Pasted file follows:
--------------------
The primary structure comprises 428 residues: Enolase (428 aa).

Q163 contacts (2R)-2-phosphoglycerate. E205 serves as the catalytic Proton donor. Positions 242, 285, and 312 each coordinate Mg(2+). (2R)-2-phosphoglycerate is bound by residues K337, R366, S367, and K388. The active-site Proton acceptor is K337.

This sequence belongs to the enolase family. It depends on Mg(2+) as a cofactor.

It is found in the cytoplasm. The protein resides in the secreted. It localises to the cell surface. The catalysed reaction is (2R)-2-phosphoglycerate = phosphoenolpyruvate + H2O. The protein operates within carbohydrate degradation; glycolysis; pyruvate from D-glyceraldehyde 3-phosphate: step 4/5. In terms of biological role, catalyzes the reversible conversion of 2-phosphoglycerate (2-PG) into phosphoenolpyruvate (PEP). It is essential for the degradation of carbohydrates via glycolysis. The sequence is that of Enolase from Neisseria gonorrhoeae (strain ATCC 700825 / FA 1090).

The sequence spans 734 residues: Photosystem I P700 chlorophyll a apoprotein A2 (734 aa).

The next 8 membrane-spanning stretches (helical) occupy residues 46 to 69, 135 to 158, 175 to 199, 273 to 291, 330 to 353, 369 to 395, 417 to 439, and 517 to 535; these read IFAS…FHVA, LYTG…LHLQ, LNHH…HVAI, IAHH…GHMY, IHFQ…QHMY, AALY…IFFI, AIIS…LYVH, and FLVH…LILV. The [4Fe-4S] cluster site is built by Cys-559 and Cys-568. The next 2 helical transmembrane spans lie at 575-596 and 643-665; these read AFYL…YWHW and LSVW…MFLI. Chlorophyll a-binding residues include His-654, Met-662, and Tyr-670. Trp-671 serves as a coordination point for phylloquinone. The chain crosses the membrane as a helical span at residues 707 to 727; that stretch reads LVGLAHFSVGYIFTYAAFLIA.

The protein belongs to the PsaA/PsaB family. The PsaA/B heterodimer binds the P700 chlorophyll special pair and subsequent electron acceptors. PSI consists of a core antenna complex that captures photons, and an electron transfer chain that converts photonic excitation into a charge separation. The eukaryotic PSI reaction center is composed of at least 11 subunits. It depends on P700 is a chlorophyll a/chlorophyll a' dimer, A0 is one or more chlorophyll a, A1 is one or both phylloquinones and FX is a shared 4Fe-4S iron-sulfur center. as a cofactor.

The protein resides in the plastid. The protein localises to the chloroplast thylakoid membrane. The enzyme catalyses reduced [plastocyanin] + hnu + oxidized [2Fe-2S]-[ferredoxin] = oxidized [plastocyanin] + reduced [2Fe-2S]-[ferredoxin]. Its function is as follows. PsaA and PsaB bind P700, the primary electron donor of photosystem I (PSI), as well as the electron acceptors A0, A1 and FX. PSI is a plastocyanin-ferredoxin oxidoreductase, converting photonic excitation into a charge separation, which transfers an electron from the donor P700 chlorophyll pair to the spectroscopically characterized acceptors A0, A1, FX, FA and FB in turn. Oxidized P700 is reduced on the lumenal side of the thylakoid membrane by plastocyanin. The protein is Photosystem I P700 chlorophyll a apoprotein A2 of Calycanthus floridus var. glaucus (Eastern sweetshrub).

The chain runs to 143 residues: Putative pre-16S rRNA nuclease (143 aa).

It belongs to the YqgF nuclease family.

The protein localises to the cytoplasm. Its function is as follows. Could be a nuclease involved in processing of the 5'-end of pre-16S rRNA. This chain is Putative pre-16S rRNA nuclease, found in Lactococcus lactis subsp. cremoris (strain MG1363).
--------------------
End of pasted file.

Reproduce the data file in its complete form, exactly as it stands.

The primary structure comprises 428 residues: Enolase (428 aa).

Q163 contacts (2R)-2-phosphoglycerate. E205 serves as the catalytic Proton donor. Positions 242, 285, and 312 each coordinate Mg(2+). (2R)-2-phosphoglycerate is bound by residues K337, R366, S367, and K388. The active-site Proton acceptor is K337.

This sequence belongs to the enolase family. It depends on Mg(2+) as a cofactor.

It is found in the cytoplasm. The protein resides in the secreted. It localises to the cell surface. The catalysed reaction is (2R)-2-phosphoglycerate = phosphoenolpyruvate + H2O. The protein operates within carbohydrate degradation; glycolysis; pyruvate from D-glyceraldehyde 3-phosphate: step 4/5. In terms of biological role, catalyzes the reversible conversion of 2-phosphoglycerate (2-PG) into phosphoenolpyruvate (PEP). It is essential for the degradation of carbohydrates via glycolysis. The sequence is that of Enolase from Neisseria gonorrhoeae (strain ATCC 700825 / FA 1090).

The sequence spans 734 residues: Photosystem I P700 chlorophyll a apoprotein A2 (734 aa).

The next 8 membrane-spanning stretches (helical) occupy residues 46 to 69, 135 to 158, 175 to 199, 273 to 291, 330 to 353, 369 to 395, 417 to 439, and 517 to 535; these read IFAS…FHVA, LYTG…LHLQ, LNHH…HVAI, IAHH…GHMY, IHFQ…QHMY, AALY…IFFI, AIIS…LYVH, and FLVH…LILV. The [4Fe-4S] cluster site is built by Cys-559 and Cys-568. The next 2 helical transmembrane spans lie at 575-596 and 643-665; these read AFYL…YWHW and LSVW…MFLI. Chlorophyll a-binding residues include His-654, Met-662, and Tyr-670. Trp-671 serves as a coordination point for phylloquinone. The chain crosses the membrane as a helical span at residues 707 to 727; that stretch reads LVGLAHFSVGYIFTYAAFLIA.

The protein belongs to the PsaA/PsaB family. The PsaA/B heterodimer binds the P700 chlorophyll special pair and subsequent electron acceptors. PSI consists of a core antenna complex that captures photons, and an electron transfer chain that converts photonic excitation into a charge separation. The eukaryotic PSI reaction center is composed of at least 11 subunits. It depends on P700 is a chlorophyll a/chlorophyll a' dimer, A0 is one or more chlorophyll a, A1 is one or both phylloquinones and FX is a shared 4Fe-4S iron-sulfur center. as a cofactor.

The protein resides in the plastid. The protein localises to the chloroplast thylakoid membrane. The enzyme catalyses reduced [plastocyanin] + hnu + oxidized [2Fe-2S]-[ferredoxin] = oxidized [plastocyanin] + reduced [2Fe-2S]-[ferredoxin]. Its function is as follows. PsaA and PsaB bind P700, the primary electron donor of photosystem I (PSI), as well as the electron acceptors A0, A1 and FX. PSI is a plastocyanin-ferredoxin oxidoreductase, converting photonic excitation into a charge separation, which transfers an electron from the donor P700 chlorophyll pair to the spectroscopically characterized acceptors A0, A1, FX, FA and FB in turn. Oxidized P700 is reduced on the lumenal side of the thylakoid membrane by plastocyanin. The protein is Photosystem I P700 chlorophyll a apoprotein A2 of Calycanthus floridus var. glaucus (Eastern sweetshrub).

The chain runs to 143 residues: Putative pre-16S rRNA nuclease (143 aa).

It belongs to the YqgF nuclease family.

The protein localises to the cytoplasm. Its function is as follows. Could be a nuclease involved in processing of the 5'-end of pre-16S rRNA. This chain is Putative pre-16S rRNA nuclease, found in Lactococcus lactis subsp. cremoris (strain MG1363).